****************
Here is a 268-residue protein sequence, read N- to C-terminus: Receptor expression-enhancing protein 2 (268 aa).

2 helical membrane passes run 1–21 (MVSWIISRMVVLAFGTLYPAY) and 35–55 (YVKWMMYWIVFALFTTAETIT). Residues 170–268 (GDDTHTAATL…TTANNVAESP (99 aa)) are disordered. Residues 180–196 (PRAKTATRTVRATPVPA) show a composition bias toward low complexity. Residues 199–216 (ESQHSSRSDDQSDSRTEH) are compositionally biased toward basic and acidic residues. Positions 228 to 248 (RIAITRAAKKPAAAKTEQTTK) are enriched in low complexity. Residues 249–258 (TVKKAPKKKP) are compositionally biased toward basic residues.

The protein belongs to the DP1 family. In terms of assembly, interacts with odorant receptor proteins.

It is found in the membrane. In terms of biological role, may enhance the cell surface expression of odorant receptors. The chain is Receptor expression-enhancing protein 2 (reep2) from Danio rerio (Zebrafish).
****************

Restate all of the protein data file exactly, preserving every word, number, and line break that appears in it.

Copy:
Here is a 268-residue protein sequence, read N- to C-terminus: Receptor expression-enhancing protein 2 (268 aa).

2 helical membrane passes run 1–21 (MVSWIISRMVVLAFGTLYPAY) and 35–55 (YVKWMMYWIVFALFTTAETIT). Residues 170–268 (GDDTHTAATL…TTANNVAESP (99 aa)) are disordered. Residues 180–196 (PRAKTATRTVRATPVPA) show a composition bias toward low complexity. Residues 199–216 (ESQHSSRSDDQSDSRTEH) are compositionally biased toward basic and acidic residues. Positions 228 to 248 (RIAITRAAKKPAAAKTEQTTK) are enriched in low complexity. Residues 249–258 (TVKKAPKKKP) are compositionally biased toward basic residues.

The protein belongs to the DP1 family. In terms of assembly, interacts with odorant receptor proteins.

It is found in the membrane. In terms of biological role, may enhance the cell surface expression of odorant receptors. The chain is Receptor expression-enhancing protein 2 (reep2) from Danio rerio (Zebrafish).